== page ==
EU debt reaches all-time high of $11.4 trillion
Government debt in the euro zone reached an all-time high of 92.2 percent of GDP in the first financial quarter, despite large-scale efforts by leaders to dig their countries out of recession through austerity measures.
Eurozone debt, in total, has swelled to $11.4 trillion (8.75
trillion euro), jumping from 8.6 trillion euro from the previous
quarter and 8.34 trillion euro in 2012.
Official Eurostat data shows the debt of the
17-nation block rose 1.6 percent since the previous quarter, and
4.0 percent year-on-year.
Hit hard by an 18-month recession, a continent-wide banking crisis, and sluggish trade demand, 5 countries in the eurozone have debt over 100 percent of their GDP.
Greece has 160.5 percent debt, and Italy, the block’s fourth largest economy, is burdened by 130.3 percent in debt. Portugal has 127.2 percent and Belgium’s debt climbed to 104.5 percent of GDP.
‘Bail-out’ states, those which have, or are currently receiving financial aid from the European Commission and International Monetary Fund to rebuild their economies, have some of the highest debt.
Greece, the first country to enter crisis and seek an EU bail out
in 2009, has a debt of 160.5 percent of GDP, the highest in the
EU, a 24 percent increase over the last year.
Cyprus, the most recent euro zone member to receive EU aid, has
government debt 86.9 percent relative to GDP.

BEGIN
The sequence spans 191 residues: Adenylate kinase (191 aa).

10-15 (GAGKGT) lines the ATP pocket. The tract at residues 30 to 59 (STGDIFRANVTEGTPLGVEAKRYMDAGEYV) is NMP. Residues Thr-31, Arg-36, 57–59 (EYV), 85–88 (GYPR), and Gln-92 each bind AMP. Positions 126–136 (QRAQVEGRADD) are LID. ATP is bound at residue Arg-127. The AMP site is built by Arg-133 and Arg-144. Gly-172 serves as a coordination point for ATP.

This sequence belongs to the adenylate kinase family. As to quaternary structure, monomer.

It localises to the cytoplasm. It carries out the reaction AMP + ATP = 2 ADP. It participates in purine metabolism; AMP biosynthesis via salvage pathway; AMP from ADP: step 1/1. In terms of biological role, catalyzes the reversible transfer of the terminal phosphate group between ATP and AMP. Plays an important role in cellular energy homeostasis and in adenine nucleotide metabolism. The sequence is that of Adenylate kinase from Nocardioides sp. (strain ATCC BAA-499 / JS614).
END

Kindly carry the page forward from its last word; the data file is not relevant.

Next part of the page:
Debt in Ireland is 125.1 percent of GDP, a 18.3 percent jump year-on-year. Ireland has officially re-entered recession as economic growth shrank for a third consecutive quarter, as the country continues to be weighed down by their 64 billion euro bailout cost.
Germany, the EU’s largest economy, and Estonia, one of the smallest, were the only two countries who managed to reduce their debt. Germany managed to trim debt to 81.2 percent relative to GDP, and Estonia has the lowest debt in the eurozone- 10.0 percent.
Low debt ratio’s were also recorded in Bulgaria (18.0 percent)
and Luxembourg (22.4 percent).
Austria and Germany were the only economies that didn’t shrink in the first quarter. Europe’s second largest economy, France, contracted by 0.2 percent.
Germany’s Bundesbank forecasts the leading EU economy will show robust Q2 growth, according to a monthly report released on Monday.
Across the 27-country block, including non-euro currency states such as Britain and Poland, the collective debt stood at 85.9 percent relative to GDP, at 11.11 trillion euros, up from 10.67 in 2012.
Collectively, EU leaders decided to tighten the grips on austerity to keep economic growth under control, but the kickback has been painful- most euro countries have remained, or re-entered recession.